If you’re wondering about women and wealth, consider:
• Women now control 51% of private wealth and by 2010 are expected to own half of the wealth in the United States. Due to longevity, women inherit 70% of all estates.
• Women own 6.2 million businesses, and women of color own 1.2 million of them. More than half of high net worth women business owners and executives contribute more than $25,000 to charity each year, including 19% who contribute $100,000 or more.
• More than one-third of all the existing 60,000 foundations have been formed since 1996. Worldwide, 150 women’s funds have combined assets of $630 million.
Yes, the collective wealth is there, but so are problems:
• Women are two-thirds of adults living in poverty.
• Only one-third of teen moms graduate from high school.
• Women aged 46 to 64 are twice as likely as men to lack health insurance.
• Economic justice issues are linked to health disparity issues, which are then linked to racism, classism and other forms of discrimination.
Tori O’Neal McIlrath is the interim president/CEO of the Washington DC-based nonprofit group Women & Philanthropy. She updated a presentation by her predecessor, Kim Otis, who addressed the 7th biennial Forum on Women and Philanthropy in Madison WI in November, sponsored by the University of Wisconsin Foundation.
No stranger to the philanthropic world, McIlrath has been on both sides of the fence, as a non-profit executive and as a foundation insider. “I’ve worked with the recipients of grants and I know just how far $10,000 can go and how far funds can be leveraged,” she said.
A golden opportunity
It’s expected that $41 trillion will soon transfer to the next generation in the largest intergenerational shift of money ever seen. That incredible amount offers both promise and challenges. “The IRS reported in 1998 that 2.5 million of the top wealth holders in the country were women with a combined amount of $4.2 trillion,” said McIlrath. “With that many women with those assets, what type of impact could they have?”
But “If women aren’t empowered and don’t learn how to give effectively, what will that mean for the world?” she asked.
For many years, funders and even nonprofits tended to focus on a narrow set of issues. But as research is showing, putting money to work at the intersection of these various problems actually helps leverage the dollars. For example, improving the status of women can improve child health and well being, reduce illiteracy and raise the standard of living for the entire family. And supporting the family begins to make positive changes in the life of those in the community and ultimately, an entire country.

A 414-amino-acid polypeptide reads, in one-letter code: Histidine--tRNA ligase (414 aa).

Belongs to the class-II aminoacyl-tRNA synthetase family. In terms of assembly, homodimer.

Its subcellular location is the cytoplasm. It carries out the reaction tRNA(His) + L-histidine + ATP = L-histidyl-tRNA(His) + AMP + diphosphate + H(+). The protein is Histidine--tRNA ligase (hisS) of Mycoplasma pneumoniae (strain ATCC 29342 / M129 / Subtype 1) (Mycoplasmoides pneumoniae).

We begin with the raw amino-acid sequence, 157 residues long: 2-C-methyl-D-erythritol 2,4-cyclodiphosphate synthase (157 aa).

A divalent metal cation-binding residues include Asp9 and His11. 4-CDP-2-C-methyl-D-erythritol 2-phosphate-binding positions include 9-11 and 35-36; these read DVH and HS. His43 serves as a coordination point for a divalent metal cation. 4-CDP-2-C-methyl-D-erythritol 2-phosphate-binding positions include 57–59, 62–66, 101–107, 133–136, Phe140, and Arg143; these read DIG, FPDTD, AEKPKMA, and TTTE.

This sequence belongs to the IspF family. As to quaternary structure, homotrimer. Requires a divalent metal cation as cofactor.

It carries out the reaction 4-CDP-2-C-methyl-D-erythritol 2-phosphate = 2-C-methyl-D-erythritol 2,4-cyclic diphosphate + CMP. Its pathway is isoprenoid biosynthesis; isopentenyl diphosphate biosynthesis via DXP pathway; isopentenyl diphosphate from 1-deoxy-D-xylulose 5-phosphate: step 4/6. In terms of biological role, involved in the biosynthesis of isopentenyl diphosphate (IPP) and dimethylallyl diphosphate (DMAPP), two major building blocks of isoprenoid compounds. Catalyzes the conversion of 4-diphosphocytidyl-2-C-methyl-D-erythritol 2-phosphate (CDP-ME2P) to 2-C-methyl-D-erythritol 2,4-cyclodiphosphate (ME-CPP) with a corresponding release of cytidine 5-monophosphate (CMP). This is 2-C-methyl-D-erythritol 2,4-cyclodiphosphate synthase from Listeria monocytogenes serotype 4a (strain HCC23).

Women are moved to give for very different reasons than men. “Women are focused on the work that the contribution is going to do,” said McIlrath. “Their philosophy is to have the recipient take this gift and leverage it.” Men view their giving in a more competitive way.
There’s also another significant difference. In general, when men give substantial amounts of money, their names will be on a building or at the very least, on a plaque that will visually recognize their gift. “There’s a trend for women to give anonymously,” she said. Women & Philanthropy wants women givers to let people know about their gifts and encourages them to see the power that their philanthropic leadership has on the community.
Three reasons for philanthropy
• Fairness framework. Based on the equal justice movements of the 1960s and 70s, this framework launched the organization nearly 30 years ago. “Women & Philanthropy really worked to make a clear case that discrimination against women was rampant and that it was wrong,” said McIlrath. The group pushed for more women on the boards of trustees and increases in the number of women-led organizations, hopes their voices would be heard.
Today, women make up 52% of foundation CEOs, 72% of program officers and 31% of foundation board members. While the numbers represent a definite improvement, “Unfortunately, they haven’t translated into increases in funding going to women and girls’ issues,” she added.
• Effectiveness framework . Most popular among funders today, this framework is based on disparate effect. Women and men experience the problems that philanthropy seeks to remedy differently. Improving a woman’s life also betters the lives of others in a way that is not true for men.
The effectiveness framework believes that if foundations want to be more effective with their grant making, they cannot ignore gender issues. Issues like poverty and HIV/AIDS have a disproportionate affect on women. Women and girls generally occupy different social roles that call for different program designs. We’re also socialized to expect to play dif-ferent roles, especially leadership ones, from those of males.
Too many times, funders simply adopt the philosophy of “universal” funding and don’t examine the target populations carefully. One way of ensuring effective grant-making is to require gender impact statements, which report the effect of programs on both females and males.
• Human rights framework . This framework provides advocates and funders a way of tying gender issues to other topics. It looks at issues holistically, focuses on intersections and is measurable.
One solution does not fit all. Take for example, a poor woman living in a rural community who lacks health care and is harmed by pesticides sprayed on area fields from an agri-business. What will improve her life? The human rights framework realizes that in addition to civil and political rights, women and girls also have social, economic and cultural rights.
With the Kellogg Foundation, Women & Philanthropy plans to publish a book on effective philanthropy in 2006.
Contact: firstname.lastname@example.org or 202.887.9660.